Review of Redwood – A Kickstarter Extravaganza

Do you know that feeling when you see a crowd funding project and immediately fall in love with its visual presentation but at the same time get super skeptical regarding its game play? It just looks too good? There are positive and negative surprises when venturing into that territory. For example, I remember first seeing ICE and Mosaic and being indecisive for the whole span of the campaign: should I back them or not, back them or not? I went back and forth multiple times and in the end picked up a copy on the secondary market to satisfy my curiosity. In those cases, my initial feelings had been right and I found those games were not for me. They looked great but the playing experiences felt lacking. A positive example was Rolling Heights, which looked amazing but its gimmicky premise of rolling meeples kept me from backing it. I later got a copy and still enjoy playing it to this day. Is it perfect? No. But still, a lot of fun.

Redwood was another one of those games: it looked amazing but I just wasn’t sure how much game would be behind all that glorious art. The theme of wildlife photography also was very enticing to me and I liked patter-move-games in the past, like 2005’s Techno Witches. My main problem there wasn’t with the game itself but that no one wanted to play it with me. After all, it is a very basic game mechanism.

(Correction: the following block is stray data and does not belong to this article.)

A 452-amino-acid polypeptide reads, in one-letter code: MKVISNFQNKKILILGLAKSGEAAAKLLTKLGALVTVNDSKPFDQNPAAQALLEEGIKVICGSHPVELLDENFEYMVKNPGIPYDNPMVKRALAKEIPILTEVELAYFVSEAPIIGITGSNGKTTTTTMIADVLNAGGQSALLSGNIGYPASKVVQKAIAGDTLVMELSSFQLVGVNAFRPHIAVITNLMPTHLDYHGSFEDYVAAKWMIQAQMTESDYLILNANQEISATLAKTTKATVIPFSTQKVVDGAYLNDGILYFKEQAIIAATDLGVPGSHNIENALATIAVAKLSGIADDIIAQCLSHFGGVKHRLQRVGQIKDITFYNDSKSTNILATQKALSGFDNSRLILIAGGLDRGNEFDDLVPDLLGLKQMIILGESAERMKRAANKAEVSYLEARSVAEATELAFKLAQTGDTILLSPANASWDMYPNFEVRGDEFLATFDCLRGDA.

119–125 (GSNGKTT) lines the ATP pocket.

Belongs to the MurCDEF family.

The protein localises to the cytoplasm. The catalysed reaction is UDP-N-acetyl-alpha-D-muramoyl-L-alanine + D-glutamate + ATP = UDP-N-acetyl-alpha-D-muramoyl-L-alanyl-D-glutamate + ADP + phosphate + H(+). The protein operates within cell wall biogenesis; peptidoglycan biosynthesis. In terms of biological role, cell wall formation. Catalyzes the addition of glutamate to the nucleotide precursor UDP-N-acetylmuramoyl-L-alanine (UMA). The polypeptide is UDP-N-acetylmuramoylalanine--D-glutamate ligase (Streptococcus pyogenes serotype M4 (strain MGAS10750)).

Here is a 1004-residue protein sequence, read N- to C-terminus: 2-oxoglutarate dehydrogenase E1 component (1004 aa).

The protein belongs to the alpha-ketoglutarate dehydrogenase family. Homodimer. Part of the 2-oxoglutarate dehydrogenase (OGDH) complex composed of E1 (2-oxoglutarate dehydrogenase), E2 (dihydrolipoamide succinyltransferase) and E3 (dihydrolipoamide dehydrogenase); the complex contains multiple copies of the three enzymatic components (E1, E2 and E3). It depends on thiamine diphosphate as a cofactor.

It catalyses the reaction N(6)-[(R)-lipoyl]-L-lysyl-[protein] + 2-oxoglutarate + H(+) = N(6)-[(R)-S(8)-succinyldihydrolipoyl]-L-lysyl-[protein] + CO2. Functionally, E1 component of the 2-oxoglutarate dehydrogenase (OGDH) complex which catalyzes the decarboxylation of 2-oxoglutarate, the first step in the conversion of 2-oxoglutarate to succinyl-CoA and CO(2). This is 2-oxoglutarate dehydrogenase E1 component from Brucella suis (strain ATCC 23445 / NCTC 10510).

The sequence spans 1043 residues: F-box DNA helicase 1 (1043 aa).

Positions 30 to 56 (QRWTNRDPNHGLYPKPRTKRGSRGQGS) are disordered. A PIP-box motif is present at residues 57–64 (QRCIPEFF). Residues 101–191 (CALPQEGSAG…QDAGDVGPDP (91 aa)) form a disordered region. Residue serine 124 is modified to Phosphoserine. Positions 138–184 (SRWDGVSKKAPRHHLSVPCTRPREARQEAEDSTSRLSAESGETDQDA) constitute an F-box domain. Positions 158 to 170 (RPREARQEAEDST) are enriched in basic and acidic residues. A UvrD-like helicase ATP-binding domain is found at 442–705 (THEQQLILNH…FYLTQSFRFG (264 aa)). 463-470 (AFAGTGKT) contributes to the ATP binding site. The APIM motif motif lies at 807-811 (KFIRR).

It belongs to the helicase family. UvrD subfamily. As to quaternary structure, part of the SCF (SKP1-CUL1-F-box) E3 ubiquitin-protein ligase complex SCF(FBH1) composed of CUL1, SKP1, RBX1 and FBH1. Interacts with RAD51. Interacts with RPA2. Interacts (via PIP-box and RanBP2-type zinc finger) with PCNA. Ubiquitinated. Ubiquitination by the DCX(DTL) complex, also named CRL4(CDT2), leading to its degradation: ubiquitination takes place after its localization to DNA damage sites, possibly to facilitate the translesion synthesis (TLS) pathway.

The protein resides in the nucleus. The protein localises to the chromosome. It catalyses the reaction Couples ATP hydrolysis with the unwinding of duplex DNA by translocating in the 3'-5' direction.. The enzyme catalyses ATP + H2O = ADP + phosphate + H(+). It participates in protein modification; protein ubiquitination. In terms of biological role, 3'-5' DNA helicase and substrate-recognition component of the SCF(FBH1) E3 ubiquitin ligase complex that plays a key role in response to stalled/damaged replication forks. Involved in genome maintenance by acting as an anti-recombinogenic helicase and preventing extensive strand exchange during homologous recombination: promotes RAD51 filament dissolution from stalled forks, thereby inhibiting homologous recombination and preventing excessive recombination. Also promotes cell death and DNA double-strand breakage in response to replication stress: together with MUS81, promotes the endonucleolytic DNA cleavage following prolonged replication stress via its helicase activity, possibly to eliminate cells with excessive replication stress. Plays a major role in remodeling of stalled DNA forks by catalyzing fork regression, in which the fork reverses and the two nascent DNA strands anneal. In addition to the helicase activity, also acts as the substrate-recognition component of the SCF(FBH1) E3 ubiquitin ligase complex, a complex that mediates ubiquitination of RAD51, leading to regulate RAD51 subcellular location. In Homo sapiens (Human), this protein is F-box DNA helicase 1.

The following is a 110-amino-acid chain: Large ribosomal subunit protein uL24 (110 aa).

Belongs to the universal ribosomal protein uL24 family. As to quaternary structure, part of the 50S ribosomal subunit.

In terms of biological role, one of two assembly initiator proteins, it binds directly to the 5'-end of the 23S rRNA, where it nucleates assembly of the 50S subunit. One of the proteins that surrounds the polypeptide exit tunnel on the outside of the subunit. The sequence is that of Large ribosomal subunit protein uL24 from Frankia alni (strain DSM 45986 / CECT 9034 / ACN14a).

I recently had the chance to acquire the all-in big box of Redwood for a price I couldn’t say no to and so it became another “oh heck, if it’s not for me, I’ll definitely be able to flip it for THAT price” … the last time I ushered those words I ended up having to clear a whole section of my shelf because it unfortunately turned out I actually liked Foundations of Rome! Let’s see where Redwood falls: keeper or soon to be re-sold?


First of all: oh my god, is this box big! I had only seen the renders on the Kickstarter page and thus was completely surprised when I saw the size of box Redwood came in. Imagine three Ticket to Ride boxes stacked on top of each other and you’re pretty much there. To be fair, it said “big box”, but I was expecting maybe a La Granja Deluxe or Suburbia Collector’s Edition, not this!

There is a lot going on here. The gameplay content of Redwood can be split into four broad categories: base game, expansion content, Kickstarter stretch goals, and big box exclusives. Then there are some additional add-ons like neoprene player mats and wooden replacements for cardboard tiles. I’ll discuss all of these in a later section, but for now, let’s focus on the base game.